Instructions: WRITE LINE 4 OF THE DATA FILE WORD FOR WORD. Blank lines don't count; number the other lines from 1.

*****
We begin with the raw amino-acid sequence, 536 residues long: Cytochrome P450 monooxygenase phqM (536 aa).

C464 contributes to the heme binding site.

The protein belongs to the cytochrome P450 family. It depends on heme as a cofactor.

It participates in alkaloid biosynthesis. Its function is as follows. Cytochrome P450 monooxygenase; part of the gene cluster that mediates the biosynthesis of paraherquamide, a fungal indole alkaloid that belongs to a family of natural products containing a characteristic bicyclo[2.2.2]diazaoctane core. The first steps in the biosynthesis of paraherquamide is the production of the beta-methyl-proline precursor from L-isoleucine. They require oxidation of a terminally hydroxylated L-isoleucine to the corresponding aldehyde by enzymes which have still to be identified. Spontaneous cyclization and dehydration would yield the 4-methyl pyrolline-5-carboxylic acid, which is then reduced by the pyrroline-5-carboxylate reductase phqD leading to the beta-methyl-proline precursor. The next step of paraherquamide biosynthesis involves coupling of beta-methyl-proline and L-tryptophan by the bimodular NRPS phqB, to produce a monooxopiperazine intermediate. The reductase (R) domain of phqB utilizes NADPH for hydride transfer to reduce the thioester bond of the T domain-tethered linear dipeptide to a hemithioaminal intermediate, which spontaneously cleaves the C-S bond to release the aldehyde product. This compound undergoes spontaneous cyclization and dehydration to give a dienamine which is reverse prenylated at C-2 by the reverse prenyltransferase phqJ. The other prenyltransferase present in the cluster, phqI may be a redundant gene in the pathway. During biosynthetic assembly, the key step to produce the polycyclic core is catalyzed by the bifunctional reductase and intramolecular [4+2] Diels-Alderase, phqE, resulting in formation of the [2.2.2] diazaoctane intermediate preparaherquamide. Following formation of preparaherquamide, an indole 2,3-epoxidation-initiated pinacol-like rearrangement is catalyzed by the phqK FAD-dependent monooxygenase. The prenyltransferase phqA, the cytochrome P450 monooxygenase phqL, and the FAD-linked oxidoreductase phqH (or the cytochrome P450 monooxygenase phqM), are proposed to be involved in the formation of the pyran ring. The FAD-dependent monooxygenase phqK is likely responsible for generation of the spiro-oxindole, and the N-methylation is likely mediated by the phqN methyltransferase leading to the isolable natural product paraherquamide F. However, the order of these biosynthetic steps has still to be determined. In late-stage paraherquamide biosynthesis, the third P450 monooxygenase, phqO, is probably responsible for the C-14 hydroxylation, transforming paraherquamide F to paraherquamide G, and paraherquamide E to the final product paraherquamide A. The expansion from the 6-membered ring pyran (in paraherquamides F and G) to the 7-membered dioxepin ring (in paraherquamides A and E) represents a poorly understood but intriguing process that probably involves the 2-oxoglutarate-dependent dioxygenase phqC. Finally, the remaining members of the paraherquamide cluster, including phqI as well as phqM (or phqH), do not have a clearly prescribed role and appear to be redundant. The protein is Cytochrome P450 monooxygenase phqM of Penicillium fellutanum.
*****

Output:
It participates in alkaloid biosynthesis. Its function is as follows. Cytochrome P450 monooxygenase; part of the gene cluster that mediates the biosynthesis of paraherquamide, a fungal indole alkaloid that belongs to a family of natural products containing a characteristic bicyclo[2.2.2]diazaoctane core. The first steps in the biosynthesis of paraherquamide is the production of the beta-methyl-proline precursor from L-isoleucine. They require oxidation of a terminally hydroxylated L-isoleucine to the corresponding aldehyde by enzymes which have still to be identified. Spontaneous cyclization and dehydration would yield the 4-methyl pyrolline-5-carboxylic acid, which is then reduced by the pyrroline-5-carboxylate reductase phqD leading to the beta-methyl-proline precursor. The next step of paraherquamide biosynthesis involves coupling of beta-methyl-proline and L-tryptophan by the bimodular NRPS phqB, to produce a monooxopiperazine intermediate. The reductase (R) domain of phqB utilizes NADPH for hydride transfer to reduce the thioester bond of the T domain-tethered linear dipeptide to a hemithioaminal intermediate, which spontaneously cleaves the C-S bond to release the aldehyde product. This compound undergoes spontaneous cyclization and dehydration to give a dienamine which is reverse prenylated at C-2 by the reverse prenyltransferase phqJ. The other prenyltransferase present in the cluster, phqI may be a redundant gene in the pathway. During biosynthetic assembly, the key step to produce the polycyclic core is catalyzed by the bifunctional reductase and intramolecular [4+2] Diels-Alderase, phqE, resulting in formation of the [2.2.2] diazaoctane intermediate preparaherquamide. Following formation of preparaherquamide, an indole 2,3-epoxidation-initiated pinacol-like rearrangement is catalyzed by the phqK FAD-dependent monooxygenase. The prenyltransferase phqA, the cytochrome P450 monooxygenase phqL, and the FAD-linked oxidoreductase phqH (or the cytochrome P450 monooxygenase phqM), are proposed to be involved in the formation of the pyran ring. The FAD-dependent monooxygenase phqK is likely responsible for generation of the spiro-oxindole, and the N-methylation is likely mediated by the phqN methyltransferase leading to the isolable natural product paraherquamide F. However, the order of these biosynthetic steps has still to be determined. In late-stage paraherquamide biosynthesis, the third P450 monooxygenase, phqO, is probably responsible for the C-14 hydroxylation, transforming paraherquamide F to paraherquamide G, and paraherquamide E to the final product paraherquamide A. The expansion from the 6-membered ring pyran (in paraherquamides F and G) to the 7-membered dioxepin ring (in paraherquamides A and E) represents a poorly understood but intriguing process that probably involves the 2-oxoglutarate-dependent dioxygenase phqC. Finally, the remaining members of the paraherquamide cluster, including phqI as well as phqM (or phqH), do not have a clearly prescribed role and appear to be redundant. The protein is Cytochrome P450 monooxygenase phqM of Penicillium fellutanum.